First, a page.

If you were around a century or so ago, and you knew him well, you might call him Bill. On a legal document, William Sidney Porter. If you read any of his 300+ published stories, you knew him by his pen name: O. Henry. The name now commands a prestigious short story award, but more than anything, his work effectively trademarked a device: The twist ending, the literary tie that binds. When you or I try it, the reader calls it an O. Henry twist.
I don’t set out to write twist endings, although it is known to happen. I go for resonance, a finish that hopefully keep the reader’s creative chords humming. With “First Rodeo” I started Continue reading Behind: “First Rodeo”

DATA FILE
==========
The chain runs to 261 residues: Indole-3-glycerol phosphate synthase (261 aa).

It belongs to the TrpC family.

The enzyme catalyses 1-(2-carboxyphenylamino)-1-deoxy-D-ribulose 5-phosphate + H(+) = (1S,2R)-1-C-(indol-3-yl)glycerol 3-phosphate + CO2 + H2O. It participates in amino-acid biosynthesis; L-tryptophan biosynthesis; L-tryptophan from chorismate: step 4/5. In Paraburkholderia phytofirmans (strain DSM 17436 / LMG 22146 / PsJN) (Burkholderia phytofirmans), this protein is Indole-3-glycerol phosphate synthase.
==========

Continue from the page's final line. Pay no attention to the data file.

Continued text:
Southern lit. Family conflict. Race and social issues. Push-pull of tradition. Sense of belonging to place, like it or not.
I don’t write it.
Or at least I hadn’t until earlier this year. So it’s a thrill that my “Dark Days for the Professor” has been included in NWMG’s Southern lit anthology Not So Fast.
So I don’t write Southern–themes generally or voice specifically–but I’m immersed in the South. And oddball humor? I am to oddball humor what cats are to my couch: hairy and all over it.
I thought about this one a long while. For me, good Southern lit says something. Stuff gets real. Real real, no magic wind or giant bateau mouche. My first challenge was Continue reading Behind: “Dark Days for the Professor”